What to do with Garbage While Travellng in Japan? Where are all the Trash Cans?!!!
Some great advice on how to handle trash while exploring the Land of the Rising Sun
Are you used to having plenty of garbage cans everywhere?
When I go home to the US, I am pleasantly surprised with the availability of garbage cans and how we can always find a place to dispose of paper waste, plastic bottles, candy wrappers and lunch leftovers that build up during the day.
Have you been walking around the cities in Japan feeling absolutely confused about where to throw trash? Literally no trashcans in site and public parks, etc., actually want you to take your trash home....even when you don’t live here! Lugging around trash all day to take home to your hotel? Hmmm.....not fun.
Okay, so what do us locals do?
We have the same trash problems, so where do we put it?
Here are some trash disposal hints from a 28-year resident for your reference and I hope this helps you get through the day....trash free :)
1. Trains, train stations and train platforms always have ample garbage bins.
Whenever you ride a train, make sure to dispose of extra trash in bins located just inside the train door before you get off, or, if you find a bathroom on a train, a garbage bin for disposing of plastic bottles/cans and other trash will be nearby.
Train platforms will always have relatively large trash bins at the ticket gate so before you leave the station or maybe while you are walking around, you can stop at any train station to dispose of your waste.
2. Convenience stores. Although the convenience stores don’t want your throwing your household waste in their garbage bins (the bins are pretty much reserved for garbage produced via purchases at the store), various convenience stores do their part for the community by providing ample trash receptacles either inside or outside of the store. If you have a few empty plastic bottles or some paper trash, no one at the convenience store will mind if you hop in and throw away your garbage there. You can also usually use toilets at convenience stores and buy tissue, bug repellent, water, snacks, and gifts for folks back home and more. Not only for the garbage bins, convenience stores are actually really fun to explore.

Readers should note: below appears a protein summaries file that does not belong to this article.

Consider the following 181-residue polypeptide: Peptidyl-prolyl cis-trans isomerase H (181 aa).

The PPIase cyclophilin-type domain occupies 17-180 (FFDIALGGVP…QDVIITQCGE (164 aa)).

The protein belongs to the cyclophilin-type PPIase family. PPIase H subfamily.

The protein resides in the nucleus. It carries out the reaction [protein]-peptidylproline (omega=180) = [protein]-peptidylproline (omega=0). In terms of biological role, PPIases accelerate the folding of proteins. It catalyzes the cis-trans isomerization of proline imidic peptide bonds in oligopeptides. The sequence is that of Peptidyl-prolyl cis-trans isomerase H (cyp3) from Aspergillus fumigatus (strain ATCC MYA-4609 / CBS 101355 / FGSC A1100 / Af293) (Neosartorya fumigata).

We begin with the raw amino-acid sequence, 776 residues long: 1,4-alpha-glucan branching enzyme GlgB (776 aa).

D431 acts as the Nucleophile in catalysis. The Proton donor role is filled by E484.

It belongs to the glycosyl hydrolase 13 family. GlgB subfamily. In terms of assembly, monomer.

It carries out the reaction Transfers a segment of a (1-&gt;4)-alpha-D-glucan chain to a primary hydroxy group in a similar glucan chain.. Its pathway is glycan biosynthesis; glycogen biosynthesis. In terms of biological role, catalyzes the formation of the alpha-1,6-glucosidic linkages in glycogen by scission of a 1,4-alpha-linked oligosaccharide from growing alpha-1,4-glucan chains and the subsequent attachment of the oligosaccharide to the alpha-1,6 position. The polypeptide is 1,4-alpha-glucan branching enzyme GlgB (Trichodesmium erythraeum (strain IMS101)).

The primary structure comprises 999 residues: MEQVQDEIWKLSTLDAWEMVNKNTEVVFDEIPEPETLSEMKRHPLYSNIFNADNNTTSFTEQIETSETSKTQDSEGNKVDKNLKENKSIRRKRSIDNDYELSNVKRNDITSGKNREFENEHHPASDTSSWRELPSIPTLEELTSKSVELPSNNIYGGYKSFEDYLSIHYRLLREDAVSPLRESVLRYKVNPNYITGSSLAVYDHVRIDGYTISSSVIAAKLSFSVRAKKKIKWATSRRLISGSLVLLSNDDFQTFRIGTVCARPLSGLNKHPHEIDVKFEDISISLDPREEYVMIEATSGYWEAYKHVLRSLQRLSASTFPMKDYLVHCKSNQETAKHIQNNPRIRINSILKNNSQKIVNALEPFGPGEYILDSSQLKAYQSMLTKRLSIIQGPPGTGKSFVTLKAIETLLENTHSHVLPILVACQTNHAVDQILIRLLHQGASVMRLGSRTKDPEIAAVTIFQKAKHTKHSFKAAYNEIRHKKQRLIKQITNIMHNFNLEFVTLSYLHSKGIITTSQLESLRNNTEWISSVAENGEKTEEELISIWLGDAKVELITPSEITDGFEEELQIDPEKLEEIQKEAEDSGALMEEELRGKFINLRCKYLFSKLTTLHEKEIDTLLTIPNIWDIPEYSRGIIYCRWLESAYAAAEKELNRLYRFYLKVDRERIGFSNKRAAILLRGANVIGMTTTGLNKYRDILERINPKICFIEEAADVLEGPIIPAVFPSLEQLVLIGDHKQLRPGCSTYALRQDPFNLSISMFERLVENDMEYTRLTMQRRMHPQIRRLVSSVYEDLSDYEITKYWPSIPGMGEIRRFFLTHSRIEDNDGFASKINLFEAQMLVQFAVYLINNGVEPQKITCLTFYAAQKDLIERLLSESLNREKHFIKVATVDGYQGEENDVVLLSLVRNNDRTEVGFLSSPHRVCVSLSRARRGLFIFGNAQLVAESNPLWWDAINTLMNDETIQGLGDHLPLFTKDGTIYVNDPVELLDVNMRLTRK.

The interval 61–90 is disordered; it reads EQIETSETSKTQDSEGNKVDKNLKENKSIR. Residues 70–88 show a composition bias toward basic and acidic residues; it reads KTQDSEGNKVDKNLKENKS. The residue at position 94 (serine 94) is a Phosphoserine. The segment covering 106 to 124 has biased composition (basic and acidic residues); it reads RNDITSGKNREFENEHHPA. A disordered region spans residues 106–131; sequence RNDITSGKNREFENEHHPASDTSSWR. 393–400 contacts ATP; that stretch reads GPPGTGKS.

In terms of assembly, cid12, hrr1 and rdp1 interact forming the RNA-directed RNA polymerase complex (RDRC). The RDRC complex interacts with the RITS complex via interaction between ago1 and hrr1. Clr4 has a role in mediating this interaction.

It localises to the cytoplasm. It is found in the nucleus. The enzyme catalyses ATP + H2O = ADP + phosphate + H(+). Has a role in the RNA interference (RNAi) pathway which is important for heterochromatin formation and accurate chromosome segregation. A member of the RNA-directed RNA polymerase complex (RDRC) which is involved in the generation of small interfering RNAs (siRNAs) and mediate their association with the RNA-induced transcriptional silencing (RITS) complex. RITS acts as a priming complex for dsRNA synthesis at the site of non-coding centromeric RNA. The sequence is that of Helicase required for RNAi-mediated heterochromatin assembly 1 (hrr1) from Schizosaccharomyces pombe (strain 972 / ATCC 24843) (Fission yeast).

3. Vending machines! Yep, you guessed it! Since there is data that says there is one vending machine for every three people in Japan....there are definitely a huge amount of these machines, literally all over the place! Vending machines are required to have receptacles for the items sold, so you will always find a bin for bottles and cans attached to or next to a vending machine. It is VERY tempting to throw paper waste into these receptacles, but most are only for bottles and cans so resist the urge to put all your trash in there as much as possible.
If you Look closely, You'll see Bins are More Available than you Thought
As a little afterthought, traditionally, it is not considered polite in Japan to eat or drink while walking. I am sure you will see more and more people doing it, but a possible reason for the lack of trash cans will be that people will usually sit down in a cafe, restaurant or stand around a convenience store and eat or drink before setting out.
Just like fixing makeup in the train or speaking loudly on a cell phone in a public place is rarely seen in Japan, eating and drinking is considered somewhat of a private and planned affair.
People will have lunch and snacks on a longer train ride or in the green first class car, or you might see people sitting out in the park for a picnic or enjoying an outdoor cafe, but it is quite rare for someone to eat or drink on the go as they walk on the sidewalk or sit in a relatively filled bus or commuter train. The best way to know whether you are eating or drinking in a proper manner is to simply look around. If no one else is doing it...it probably isn’t done.